- International standards backed up by a UN body are needed
to clear up the international identity-verification mess, according to
a senior IBM Global Services executive
- The growing need for fast, accurate verification of personal
identities has prompted a call from an industry observer for a global agency
to set international standards.
- The realm of identity and access management (IAM) is
heating up as nations like the UK and the US increase their use of biometrics
and other identifying technology in ID cards, border controls and other
- Beyond different governments "trying to create a
mosaic for what they want as good identity management", wider international
cooperation is needed to establish a common language and standards, said
Cal Slemp, vice-president and global leader for security and privacy services
at IBM Global Services. The common language for exchanging user access
information is also known as federated IAM.
- "Governments have a huge part to play in this, because
they have ultimate responsibility for their citizens, and depending on
the country, they may have ultimate responsibility for the businesses and
e-commerce as well," Slemp said.
- But, current efforts are piecemeal and much more can
be done to exploit the potential of the federated environment, added Slemp.
During a medical emergency, for instance, the identities of a foreign doctor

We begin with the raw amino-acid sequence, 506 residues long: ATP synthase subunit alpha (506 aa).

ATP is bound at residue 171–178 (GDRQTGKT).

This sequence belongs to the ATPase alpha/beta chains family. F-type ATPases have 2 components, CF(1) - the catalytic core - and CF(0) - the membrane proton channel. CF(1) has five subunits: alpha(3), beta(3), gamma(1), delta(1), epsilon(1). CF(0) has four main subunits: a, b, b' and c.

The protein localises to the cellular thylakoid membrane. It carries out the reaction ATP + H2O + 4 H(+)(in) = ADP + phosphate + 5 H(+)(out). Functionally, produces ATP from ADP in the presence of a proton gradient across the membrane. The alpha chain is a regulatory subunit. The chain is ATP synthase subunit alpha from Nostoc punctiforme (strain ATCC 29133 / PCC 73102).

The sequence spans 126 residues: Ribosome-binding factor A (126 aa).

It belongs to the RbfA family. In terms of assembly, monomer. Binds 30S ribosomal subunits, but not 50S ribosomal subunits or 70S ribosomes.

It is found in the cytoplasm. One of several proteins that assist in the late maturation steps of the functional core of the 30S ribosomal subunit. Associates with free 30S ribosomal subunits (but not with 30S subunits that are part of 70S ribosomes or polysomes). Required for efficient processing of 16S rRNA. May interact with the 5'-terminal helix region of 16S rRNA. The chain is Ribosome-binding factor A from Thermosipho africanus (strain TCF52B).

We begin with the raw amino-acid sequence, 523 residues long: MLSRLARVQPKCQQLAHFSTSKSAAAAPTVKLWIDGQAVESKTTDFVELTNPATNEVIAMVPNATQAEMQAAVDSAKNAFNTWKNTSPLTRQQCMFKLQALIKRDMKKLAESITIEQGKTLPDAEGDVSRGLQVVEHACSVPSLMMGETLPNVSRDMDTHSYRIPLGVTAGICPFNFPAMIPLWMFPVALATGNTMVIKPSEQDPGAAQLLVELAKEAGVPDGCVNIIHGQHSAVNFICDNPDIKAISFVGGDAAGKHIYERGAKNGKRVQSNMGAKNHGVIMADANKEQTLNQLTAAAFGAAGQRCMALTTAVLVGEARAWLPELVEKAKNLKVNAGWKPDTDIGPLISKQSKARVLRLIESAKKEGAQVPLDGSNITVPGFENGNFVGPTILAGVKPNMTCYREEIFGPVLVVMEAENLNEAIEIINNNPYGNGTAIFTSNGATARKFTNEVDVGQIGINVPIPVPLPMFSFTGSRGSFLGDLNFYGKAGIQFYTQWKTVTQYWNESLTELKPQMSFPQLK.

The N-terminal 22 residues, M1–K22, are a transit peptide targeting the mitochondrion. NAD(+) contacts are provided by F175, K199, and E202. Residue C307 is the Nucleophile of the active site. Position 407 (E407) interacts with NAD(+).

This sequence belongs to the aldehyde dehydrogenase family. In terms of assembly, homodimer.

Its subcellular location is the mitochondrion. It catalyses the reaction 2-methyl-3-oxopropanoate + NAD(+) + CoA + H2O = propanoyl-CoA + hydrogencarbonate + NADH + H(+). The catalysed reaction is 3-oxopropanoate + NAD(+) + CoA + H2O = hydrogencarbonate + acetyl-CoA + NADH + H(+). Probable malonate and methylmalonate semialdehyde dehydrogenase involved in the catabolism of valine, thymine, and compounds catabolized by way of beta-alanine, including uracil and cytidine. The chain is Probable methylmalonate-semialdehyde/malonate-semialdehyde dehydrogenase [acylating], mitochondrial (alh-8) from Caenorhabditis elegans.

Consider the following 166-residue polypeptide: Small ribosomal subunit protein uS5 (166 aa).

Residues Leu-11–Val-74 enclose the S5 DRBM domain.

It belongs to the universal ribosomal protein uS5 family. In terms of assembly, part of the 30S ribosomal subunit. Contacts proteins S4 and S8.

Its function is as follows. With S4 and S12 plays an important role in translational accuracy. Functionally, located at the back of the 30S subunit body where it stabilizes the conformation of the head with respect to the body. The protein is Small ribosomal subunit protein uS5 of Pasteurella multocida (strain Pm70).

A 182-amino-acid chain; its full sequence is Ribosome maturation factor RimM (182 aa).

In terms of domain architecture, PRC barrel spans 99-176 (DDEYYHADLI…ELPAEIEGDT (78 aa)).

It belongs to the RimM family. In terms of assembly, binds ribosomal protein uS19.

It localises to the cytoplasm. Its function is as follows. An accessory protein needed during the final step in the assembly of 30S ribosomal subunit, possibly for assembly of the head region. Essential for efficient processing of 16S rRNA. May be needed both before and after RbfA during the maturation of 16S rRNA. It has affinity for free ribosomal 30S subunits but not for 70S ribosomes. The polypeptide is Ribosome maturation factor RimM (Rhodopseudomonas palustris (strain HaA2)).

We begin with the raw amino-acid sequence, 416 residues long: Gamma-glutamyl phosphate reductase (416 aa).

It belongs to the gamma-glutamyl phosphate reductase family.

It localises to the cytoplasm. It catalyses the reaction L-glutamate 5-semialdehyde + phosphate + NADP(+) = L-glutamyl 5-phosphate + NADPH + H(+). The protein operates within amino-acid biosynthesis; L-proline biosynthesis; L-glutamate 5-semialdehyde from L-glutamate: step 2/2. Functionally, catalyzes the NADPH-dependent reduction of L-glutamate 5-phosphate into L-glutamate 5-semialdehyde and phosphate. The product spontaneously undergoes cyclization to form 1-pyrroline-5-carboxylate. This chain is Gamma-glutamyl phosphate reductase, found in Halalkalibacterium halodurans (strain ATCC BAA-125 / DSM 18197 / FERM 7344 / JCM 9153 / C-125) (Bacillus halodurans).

and a visiting patient need to be established quickly and accurately, in
order for the right healthcare to be administered.
- What's missing right now, he noted, is a trusted third
party to authenticate trustworthiness. "So we've got inconsistent
and incomplete implementation [in individual countries], and also no standard
approach to the future nor a target to shoot at."
- Slemp believes that now is the right time to establish
a global body that will consider the interests of all countries and build
up a foundation, which the individual countries can expand upon to fulfil
their unique requirements.
- "There are organisations that work together on this
issue and issues like that across borders all the time, and it can be as
grandiose as to say the UN has a process in place to share information
like that and create working groups to try and to create standards or expectations
and across multiple jurisdictions," said Slemp. "I just don't
know what the name would be."